StratoClim EU project: ricercatore ISAC-CNR tra gli autori di una pubblicazione su Nature Geoscience

StratoClim EU project filed campaign

The Nature Geoscience journal has recently published an article (see link below) which deonstrate the presence of ammonium nitrate particles in the upper troposphere and allowed to trace the source of ammonia at the origin of the formation of particles.

A CNR-ISAC researcher, Dr. Francesco Cairo was among the international group of scientists that took part to the esxperimental research.

Abstract of the published work: The Asian monsoon is one of the largest and most energetic meteorological systems on earth, and the monsoon rains are essential to feed more than a billion people in Asia. It also affects meteorological phenomena on the entire northern hemisphere. The Monsoon also functions as a huge lift, pumping large amounts of air and pollutants from the surface to altitudes above 16 km. From those altitudes, the air can rise freely in the stratosphere, the stable layer that overhangs the lower part of the atmosphere and contains the protective ozone layer of the Earth. Once in the stratosphere, monsoon air spreads globally and persists for years.

Satellite images showed the presence of a large aerosol cloud - small droplets or dust particles - directly above the monsoon, which extends from the Arabian peninsula to the east coast of China. The formation processes and properties of this aerosol cloud are one of the unknowns that hinder our ability to make climate forecasts both on the region and globally; in general, aerosols can heat or cool the earth's surface, depending on their composition and the way in which they interact with the cloud formation processes. The increase in ammonia emissions in Asia is expected to increase radiative cooling, forming ammonium nitrate particles in the lower troposphere. There is, however, a serious gap in knowledge about ammonia and ammonia particles in the upper part of the troposphere and their possible effects on the formation of high-altitude clouds.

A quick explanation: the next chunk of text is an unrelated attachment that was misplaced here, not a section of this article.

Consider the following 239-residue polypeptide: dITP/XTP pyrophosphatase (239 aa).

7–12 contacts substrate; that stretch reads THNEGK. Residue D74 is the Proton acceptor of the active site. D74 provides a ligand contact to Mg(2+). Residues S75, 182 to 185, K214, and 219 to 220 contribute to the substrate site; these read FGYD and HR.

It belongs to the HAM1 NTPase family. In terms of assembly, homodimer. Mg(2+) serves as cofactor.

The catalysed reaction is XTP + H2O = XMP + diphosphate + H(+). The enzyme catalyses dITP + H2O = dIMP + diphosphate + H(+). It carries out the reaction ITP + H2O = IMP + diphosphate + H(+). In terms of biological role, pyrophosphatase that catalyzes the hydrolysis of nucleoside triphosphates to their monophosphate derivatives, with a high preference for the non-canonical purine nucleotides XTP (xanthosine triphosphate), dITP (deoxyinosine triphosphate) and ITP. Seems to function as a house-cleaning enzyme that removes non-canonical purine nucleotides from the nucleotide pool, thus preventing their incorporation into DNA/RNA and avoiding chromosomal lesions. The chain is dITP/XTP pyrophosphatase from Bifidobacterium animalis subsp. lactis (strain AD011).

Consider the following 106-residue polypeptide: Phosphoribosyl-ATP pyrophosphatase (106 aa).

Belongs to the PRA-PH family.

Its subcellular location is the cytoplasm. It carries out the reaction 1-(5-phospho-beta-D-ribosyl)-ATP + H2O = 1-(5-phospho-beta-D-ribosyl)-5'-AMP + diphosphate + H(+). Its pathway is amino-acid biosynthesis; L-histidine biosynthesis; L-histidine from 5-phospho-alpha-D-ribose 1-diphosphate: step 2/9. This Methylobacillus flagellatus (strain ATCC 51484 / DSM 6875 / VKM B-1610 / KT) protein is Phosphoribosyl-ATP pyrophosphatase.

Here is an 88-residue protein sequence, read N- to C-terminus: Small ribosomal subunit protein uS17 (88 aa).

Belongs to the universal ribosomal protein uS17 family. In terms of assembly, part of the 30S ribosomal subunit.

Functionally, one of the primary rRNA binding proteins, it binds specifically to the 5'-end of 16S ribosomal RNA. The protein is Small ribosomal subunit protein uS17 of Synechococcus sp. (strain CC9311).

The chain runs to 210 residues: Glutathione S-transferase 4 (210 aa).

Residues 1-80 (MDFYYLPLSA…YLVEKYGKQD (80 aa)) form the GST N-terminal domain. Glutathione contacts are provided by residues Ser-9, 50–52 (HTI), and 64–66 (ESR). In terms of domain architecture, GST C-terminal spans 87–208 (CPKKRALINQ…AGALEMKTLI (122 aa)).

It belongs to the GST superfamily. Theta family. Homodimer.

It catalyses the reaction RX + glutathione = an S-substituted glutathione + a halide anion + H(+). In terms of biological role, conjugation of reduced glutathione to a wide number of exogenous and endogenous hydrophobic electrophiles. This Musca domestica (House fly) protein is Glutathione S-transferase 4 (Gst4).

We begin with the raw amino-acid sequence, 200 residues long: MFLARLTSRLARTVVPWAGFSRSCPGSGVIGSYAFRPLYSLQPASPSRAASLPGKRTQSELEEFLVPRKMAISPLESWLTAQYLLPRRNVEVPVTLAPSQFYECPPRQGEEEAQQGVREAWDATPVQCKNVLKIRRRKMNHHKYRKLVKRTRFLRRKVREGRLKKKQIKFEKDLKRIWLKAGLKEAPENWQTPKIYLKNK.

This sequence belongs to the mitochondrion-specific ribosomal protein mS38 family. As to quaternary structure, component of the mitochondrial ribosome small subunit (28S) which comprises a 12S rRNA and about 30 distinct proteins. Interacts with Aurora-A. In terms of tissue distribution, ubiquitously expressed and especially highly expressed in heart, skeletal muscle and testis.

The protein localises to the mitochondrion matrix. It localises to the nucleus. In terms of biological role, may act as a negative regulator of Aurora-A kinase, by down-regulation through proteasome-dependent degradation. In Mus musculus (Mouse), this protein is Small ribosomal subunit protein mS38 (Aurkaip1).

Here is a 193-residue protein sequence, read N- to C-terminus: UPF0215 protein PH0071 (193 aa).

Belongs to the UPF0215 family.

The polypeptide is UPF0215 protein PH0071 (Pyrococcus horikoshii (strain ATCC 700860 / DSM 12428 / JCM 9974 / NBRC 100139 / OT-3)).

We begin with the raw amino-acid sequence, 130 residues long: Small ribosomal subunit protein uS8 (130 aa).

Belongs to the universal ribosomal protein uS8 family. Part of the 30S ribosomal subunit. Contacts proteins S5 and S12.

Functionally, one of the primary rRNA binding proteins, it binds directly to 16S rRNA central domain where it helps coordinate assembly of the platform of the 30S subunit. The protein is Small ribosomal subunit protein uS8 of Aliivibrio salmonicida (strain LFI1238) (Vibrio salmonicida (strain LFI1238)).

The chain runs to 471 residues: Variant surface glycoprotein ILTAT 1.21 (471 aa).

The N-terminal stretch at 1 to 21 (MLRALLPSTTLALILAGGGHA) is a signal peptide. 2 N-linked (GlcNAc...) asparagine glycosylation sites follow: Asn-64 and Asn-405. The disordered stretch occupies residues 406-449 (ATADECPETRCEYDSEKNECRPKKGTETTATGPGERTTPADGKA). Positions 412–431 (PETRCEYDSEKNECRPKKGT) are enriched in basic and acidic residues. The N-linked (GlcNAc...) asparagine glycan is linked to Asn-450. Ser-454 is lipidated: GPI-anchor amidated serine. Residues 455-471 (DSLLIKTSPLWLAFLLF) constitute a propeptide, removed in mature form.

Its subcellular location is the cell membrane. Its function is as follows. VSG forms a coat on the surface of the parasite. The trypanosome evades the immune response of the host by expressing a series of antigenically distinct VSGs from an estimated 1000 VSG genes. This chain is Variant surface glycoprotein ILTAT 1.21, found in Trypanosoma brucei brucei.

An international team of scientists led by the Alfred Wegener Institute has sought to bridge this knowledge gap. The EU StratoClim project involved scientists from 37 research institutes from 11 European countries, including the ISAC which was entrusted, among other things, with the task of contributing to achieving the first scientific mission aimed at characterizing the upper troposphere , above the monsoon system, using a high-altitude research aircraft that flew from Nepal in July-August 2017. For the first time measurements of the composition of the air reaching the stratosphere above the monsoon, influencing the composition of the atmosphere on a global level, have been carried out.

These measurements, complemented by satellite observations, simulations of atmospheric trajectories and laboratory experiments, demonstrated the presence of ammonium nitrate particles in the upper troposphere and allowed to trace the source of ammonia at the origin of the formation of particles. Furthermore it has been observed that during the Asian monsoon period, the solid particles of ammonium nitrate are surprisingly ubiquitous in the upper part of the troposphere from the eastern Mediterranean to the western Pacific. This aerosol layer of ammonium nitrate and organic compounds is fed by convection, which transports large amounts of ammonia from surface sources to the top of the troposphere. Impurities of ammonium sulphate allow the crystallization of ammonium nitrate even in conditions of high relative humidity that prevail in the upper part of the troposphere. The solid particles of ammonium nitrate in the upper part of the troposphere play a role so far neglected in the formation of ice clouds and radiative forcing.

Direct link to the Nature article: <>